Mounting onto this composite part are moulded Lexan wings and X-ray provide a low and high downforce part, they do not look as realistic as the moulded Tamiya parts but I suspect they are more functional. The rear wing is a moulded part again wings from other manufacturers can be used to change style and performance. My usual painter Michael Parker from number five designs was busy and unable to help me with this body shell due to the birth of his new daughter. Congratulations Michael on your new arrival and I look forward to getting you back painting bodies once you’re getting some sleep. I wanted to replicate a style rather than go out with the tribal war paint and still retain my team Dremel racing colours. Luckily I knew that quite a while ago when they sponsored the Spyker F1 car Dremel had released a Revell grand prix model liveried in Dremel colours so I chose to replicate this and sent it to fellow contributor and racing friend Lee Chapman who did his magic. Using my vinyl cutter I created some logos and plates to stick on the black rear wing to fit in with the colour scheme.

I chose to run the ride control tyres these being slightly harder at the front and were known to give under steer. I can use setups from the team at the ETS rounds to help me. GRP Racing also supplied some of their control rubber tyres to try.

I tested the car at a local track, SYR (South Yorkshire Raceway) in Sheffield. This is a large indoor track with a good carpet and grip level. The meeting I attended had no specific F1 heat so I was granted permission by Chris the club organizer to run with the 12th lmp cars. My first run was on the ride tyres, these gave little grip on the rear and understeer on the front, they did get better as the heat built up in them, but before I adjusted the car I tried the GRP tyres. These had been put to good use by new BRCA F1 champion Mark Green. I applied the additive in the same manner as the ride tyres and straight away the rear tyres had more grip and the front still had understeer but not as bad as the previously tested tyres. Now I was not sure what to expect from the X1 and the electric set up, I have to say I was pleasantly surprised, the car had a good turn of speed and punch out of the corner, but it did not have too much power to make it un-drivable.

I'm told from more experienced F1 drivers that the 2s light pro and 21.5 turn motor offers around the same top speed a little more punch out the corners and due to the heavier weight of the LiPo pack a little bit more secure handling.

Back on the track the car had slight understeer, but was very driveable, even if you went into the corners a bit too hot. I simply applied full lock and the front end reacted well under breaking providing you didn’t use too much. The handling through the fast sweeping sections was also more than adequate. Understeer was more noticeable going into the corners, and I felt the front end was a tad too hard. I have ordered myself some of the new soft front coil springs but for now I have change the camber from 2° to 1.5° and the caster from 9° to 6°, the main reason for the camber change was I'd noticed that the only the inside third to half of the tyre width was making contact with the track.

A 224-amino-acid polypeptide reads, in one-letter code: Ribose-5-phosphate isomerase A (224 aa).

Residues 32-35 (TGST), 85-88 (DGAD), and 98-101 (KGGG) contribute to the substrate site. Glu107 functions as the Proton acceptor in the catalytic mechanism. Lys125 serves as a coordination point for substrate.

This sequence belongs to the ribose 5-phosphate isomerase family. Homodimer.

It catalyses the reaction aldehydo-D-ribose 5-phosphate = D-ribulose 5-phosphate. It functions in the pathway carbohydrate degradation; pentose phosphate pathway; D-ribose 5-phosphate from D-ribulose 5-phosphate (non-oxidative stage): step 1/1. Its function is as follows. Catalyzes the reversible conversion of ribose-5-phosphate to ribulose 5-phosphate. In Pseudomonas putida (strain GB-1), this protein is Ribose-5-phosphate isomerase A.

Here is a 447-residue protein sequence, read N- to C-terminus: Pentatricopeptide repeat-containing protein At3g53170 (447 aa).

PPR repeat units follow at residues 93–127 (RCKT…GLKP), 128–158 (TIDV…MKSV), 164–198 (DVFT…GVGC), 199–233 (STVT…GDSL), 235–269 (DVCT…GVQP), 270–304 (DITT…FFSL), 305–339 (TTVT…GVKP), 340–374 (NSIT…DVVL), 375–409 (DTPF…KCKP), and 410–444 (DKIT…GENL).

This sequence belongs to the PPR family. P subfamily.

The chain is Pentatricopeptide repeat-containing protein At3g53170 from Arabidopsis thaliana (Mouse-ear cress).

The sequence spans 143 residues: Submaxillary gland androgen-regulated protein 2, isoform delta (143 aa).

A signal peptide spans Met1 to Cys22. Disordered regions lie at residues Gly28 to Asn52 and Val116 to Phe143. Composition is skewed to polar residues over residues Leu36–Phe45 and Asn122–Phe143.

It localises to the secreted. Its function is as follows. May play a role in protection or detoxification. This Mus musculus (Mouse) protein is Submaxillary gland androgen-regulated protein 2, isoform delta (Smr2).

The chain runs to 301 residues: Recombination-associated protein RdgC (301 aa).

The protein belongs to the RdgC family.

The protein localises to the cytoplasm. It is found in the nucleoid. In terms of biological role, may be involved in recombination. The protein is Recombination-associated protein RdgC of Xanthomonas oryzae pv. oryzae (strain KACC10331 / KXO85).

With this changed the understeer was less noticeable and with further tuning I'm sure the X-ray X1 will be on pace and winning Nationals. I also let my teammate Lee Stokes drive the car. He was pleasantly surprised at how well the car handles with so little setup-time, and how responsive and frankly nimble it was. The downside was that the front wing being Lexan was easily cracked and damaged in even the most minor trackside clip or shunt. For now this has been fixed with ‘Shoe Goo’, although I will be investing in a moulded plastic type of wing when I choose which style I prefer.

All in all the X-ray X1 is a thoroughly well designed and engineered kit more than capable of winning championships. Even after clipping a few track markers (all in the course of RRCi testing) nothing broke, the tyres remained securely glued to the wheels and I’m pretty sure that the scrubbed rubber aided the better handling.

Many thanks to X-ray/RC disco for supplying the car, Vapextech for the light pro and Gandhi racing products for supplying the wheels and tyres. And of course to RRCi for the chance to review this great and very different Pro F1 kit. If you’re a fan of the genre it’s well worth the investment. It’s meant to be driven though, it’s not a shelf queen or photorealistic race replica, it’s a ‘full on formula one’ mistake about that!